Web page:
When closing on a home, buyers want to save as much as they can, and sellers want to profit as much as possible, but the deal cannot close until each pays their share of closing costs. The same is true for homeowners refinancing their existing mortgage loan.
Closing costs typically add between two percent and five percent of the loan amount for borrowers (buyers and homeowners who are refinancing) and six percent to 10 percent of a home’s sale price for sellers, so it’s imperative that all parties understand how much to bring to the closing table well in advance. This article will address frequently asked questions about closing costs.
What costs are due at closing?
Closing costs include all the fees and expenses you incur when buying or refinancing a home, in addition to the down payment. Your particular closing costs depend on several factors, but generally fall into three categories: lender’s fees, third-party fees and prepaid items. Below is an overview of common closing costs.
These illustrative costs are what lenders tend to charge to process, underwrite and close a mortgage loan.
These illustrative costs are for common products and services required by your lender.
Most prepaid costs go into an escrow account that pays homeownership costs on the buyer’s behalf.
What factors can affect closing costs?
- Location. Closing requirements and fees vary by state and county (and sometimes city).
- Purchase price of the home. Some closing costs are based on a percentage of the home’s sale price. The higher the price, the more you can expect to pay in property taxes and title insurance. On a similar note, the larger the property, the more you are likely to pay in survey fees (for land) and home warranty fees (for homes over 5,000 square feet).
- Your down payment. If your down payment is less than 20 percent of the home’s value, many lenders require you to pay a private mortgage insurance (PMI) premium at closing.
- Your mortgage lender. Lenders offer different rates, fees and options that determine what you will pay at closing, so it pays to shop around and compare costs.
- Your credit score. Aside from meeting loan eligibility criteria, the higher your credit score, the more power you may have to negotiate with your lender.
- Type of home loan. Some loans require borrowers to pay certain costs upfront. For example, the VA requires its borrowers to pay a VA funding fee.
Who pays for what?
It depends on where you live and what is negotiated in the purchase agreement. Buyers are typically responsible for the bulk of closing costs and sellers pay the real estate/broker commission for both parties. Buyers can ask sellers to cover some of their closing costs, but the seller may not oblige or counter with a higher sales price.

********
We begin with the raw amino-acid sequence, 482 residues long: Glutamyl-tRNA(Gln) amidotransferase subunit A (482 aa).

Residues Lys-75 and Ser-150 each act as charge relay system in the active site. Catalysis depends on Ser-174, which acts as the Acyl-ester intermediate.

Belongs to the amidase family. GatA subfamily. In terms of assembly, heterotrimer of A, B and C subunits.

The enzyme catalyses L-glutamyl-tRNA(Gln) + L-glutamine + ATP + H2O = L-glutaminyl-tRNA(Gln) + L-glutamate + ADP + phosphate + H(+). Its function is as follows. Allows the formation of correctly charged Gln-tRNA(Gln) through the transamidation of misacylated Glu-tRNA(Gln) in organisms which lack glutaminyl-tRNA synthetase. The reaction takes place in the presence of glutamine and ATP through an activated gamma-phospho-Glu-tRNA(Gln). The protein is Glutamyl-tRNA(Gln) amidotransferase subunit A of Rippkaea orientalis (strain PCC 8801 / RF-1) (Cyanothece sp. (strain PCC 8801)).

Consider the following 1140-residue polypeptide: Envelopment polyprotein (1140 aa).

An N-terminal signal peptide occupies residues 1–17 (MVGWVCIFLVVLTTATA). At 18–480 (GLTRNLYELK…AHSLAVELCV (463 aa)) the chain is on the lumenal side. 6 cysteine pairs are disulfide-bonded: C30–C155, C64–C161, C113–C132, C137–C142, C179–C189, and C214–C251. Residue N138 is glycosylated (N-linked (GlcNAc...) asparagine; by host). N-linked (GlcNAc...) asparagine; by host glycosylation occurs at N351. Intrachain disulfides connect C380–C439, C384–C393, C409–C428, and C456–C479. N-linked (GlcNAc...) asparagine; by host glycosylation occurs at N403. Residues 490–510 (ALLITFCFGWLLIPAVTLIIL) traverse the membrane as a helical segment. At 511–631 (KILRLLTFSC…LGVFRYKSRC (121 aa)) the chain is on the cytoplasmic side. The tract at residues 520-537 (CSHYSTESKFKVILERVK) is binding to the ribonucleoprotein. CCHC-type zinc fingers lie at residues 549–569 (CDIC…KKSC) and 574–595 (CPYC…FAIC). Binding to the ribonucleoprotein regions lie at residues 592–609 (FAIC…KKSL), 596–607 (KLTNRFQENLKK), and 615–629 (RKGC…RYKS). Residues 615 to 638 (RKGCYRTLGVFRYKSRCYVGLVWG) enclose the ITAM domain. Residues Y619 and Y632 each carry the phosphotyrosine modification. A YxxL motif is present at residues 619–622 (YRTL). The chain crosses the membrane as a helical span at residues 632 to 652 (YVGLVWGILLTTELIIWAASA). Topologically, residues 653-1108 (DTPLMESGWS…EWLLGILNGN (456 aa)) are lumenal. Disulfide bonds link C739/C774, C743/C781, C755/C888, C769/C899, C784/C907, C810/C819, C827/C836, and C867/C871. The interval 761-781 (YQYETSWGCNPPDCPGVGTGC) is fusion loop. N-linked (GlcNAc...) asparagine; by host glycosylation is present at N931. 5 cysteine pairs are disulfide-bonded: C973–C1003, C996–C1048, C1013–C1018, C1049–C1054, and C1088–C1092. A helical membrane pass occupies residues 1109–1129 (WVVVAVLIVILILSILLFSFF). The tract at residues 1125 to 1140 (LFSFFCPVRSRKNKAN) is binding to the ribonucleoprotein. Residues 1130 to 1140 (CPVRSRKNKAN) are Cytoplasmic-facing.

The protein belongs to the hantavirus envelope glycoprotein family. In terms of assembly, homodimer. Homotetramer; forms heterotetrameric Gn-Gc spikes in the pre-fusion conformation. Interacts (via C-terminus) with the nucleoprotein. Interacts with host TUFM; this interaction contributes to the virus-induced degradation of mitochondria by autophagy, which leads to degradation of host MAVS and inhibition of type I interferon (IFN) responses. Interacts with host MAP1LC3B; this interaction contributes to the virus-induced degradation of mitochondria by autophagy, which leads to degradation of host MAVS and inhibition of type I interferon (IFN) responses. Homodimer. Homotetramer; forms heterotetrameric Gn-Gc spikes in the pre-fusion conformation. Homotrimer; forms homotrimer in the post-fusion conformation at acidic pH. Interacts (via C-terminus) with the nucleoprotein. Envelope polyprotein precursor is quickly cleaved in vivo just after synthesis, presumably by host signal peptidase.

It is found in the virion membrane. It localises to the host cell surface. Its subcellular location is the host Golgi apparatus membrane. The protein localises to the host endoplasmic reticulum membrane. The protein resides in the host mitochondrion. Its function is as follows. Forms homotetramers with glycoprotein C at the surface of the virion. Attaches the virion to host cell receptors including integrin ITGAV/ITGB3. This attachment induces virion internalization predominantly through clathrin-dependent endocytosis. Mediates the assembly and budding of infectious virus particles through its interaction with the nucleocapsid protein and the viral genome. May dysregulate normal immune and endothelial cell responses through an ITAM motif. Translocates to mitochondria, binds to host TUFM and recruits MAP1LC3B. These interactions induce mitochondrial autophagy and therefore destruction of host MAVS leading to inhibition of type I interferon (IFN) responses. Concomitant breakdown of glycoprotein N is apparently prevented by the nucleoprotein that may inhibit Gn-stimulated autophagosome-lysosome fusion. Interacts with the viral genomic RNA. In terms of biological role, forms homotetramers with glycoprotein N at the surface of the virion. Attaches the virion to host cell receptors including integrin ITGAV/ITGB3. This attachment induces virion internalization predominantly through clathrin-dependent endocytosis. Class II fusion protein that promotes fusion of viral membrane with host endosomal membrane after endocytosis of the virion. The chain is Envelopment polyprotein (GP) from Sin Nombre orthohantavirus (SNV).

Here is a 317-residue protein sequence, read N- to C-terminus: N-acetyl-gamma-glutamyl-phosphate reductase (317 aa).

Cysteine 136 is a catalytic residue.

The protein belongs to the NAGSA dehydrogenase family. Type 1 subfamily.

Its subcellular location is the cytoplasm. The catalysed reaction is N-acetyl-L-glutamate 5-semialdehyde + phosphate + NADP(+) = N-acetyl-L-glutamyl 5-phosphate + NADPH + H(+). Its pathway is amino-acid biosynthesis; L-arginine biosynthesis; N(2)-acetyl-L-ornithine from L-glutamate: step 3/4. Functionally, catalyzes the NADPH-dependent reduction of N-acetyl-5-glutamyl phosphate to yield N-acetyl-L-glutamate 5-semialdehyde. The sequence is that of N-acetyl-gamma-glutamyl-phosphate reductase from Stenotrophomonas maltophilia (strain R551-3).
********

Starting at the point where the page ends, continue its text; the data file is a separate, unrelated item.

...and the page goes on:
How can I estimate my closing costs?
- Anyone considering buying, selling or refinancing can plug their details and a sales price into an online net sheet and instantly get an idea of what to expect in closing costs.
- Sellers typically receive a net sheet from their real estate professional that provides estimates of what is due to or owed by the seller at closing.
- Buyers get a Loan Estimate (LE) from their lender after applying for a mortgage loan. This document outlines terms of the loan and itemizes the buyer’s estimated closing costs.
When will I know my actual closing costs?
Lenders are required to provide all parties to the transaction with a copy of the Closing Disclosure (CD) at least three business days before their scheduled closing. This document provides exact closing costs.
Borrowers are advised to compare the CD to the Loan Estimate, and sellers compare it to their netsheet. Some closing costs can change, but under the federal TILA-RESPA Integrated Disclosure (TRID) Rule, lender fees, appraisal fees and transfer taxes should remain the same.
Can I lower my closing costs?
It’s possible but must be done early in the homebuying or refinancing process. Many closing costs are set in stone, but some are optional or negotiable.
Which closing costs are fixed?
Prepaid items are fixed. Who pays for them may be negotiated, but not the amount.
Which closing costs are optional?
Some third-party fees may be waived. For example, buyers willing to purchase a property “as is” may waive a home inspection. Home appraisals may also be waived under certain circumstances. Home warranty and owner’s title insurance are optional. However, waiving them at closing may leave homeowners vulnerable to costly expenses down the road, so the decision to forgo them should not be made lightly.
Which closing costs are negotiable?
Lender’s fees, especially origination costs, may be negotiable. Some lenders allow their borrowers to purchase lender credits, so they can roll some or all of their closing costs into their loan in exchange for a higher interest rate. Although this means paying more over time, it requires less cash to close. Each buyer has to decide which strategy makes sense for their situation.
Who do I call with questions about my closing costs?
The list of closing costs can be long and hard to interpret. Don’t be afraid to call your lender to clarify any terms or costs you don’t understand. You may also wish to consult with an attorney. Do not sign closing documents until you are clear about your financial obligations.
Whether you’re buying, selling or refinancing, it’s important to understand and anticipate how much you could owe at closing, so you can budget accordingly. When you’re ready to take the next step, Old Republic Title is here to guide you through the closing process, close your transaction and protect your investment with title insurance. For more information, contact an Old Republic Title representative today.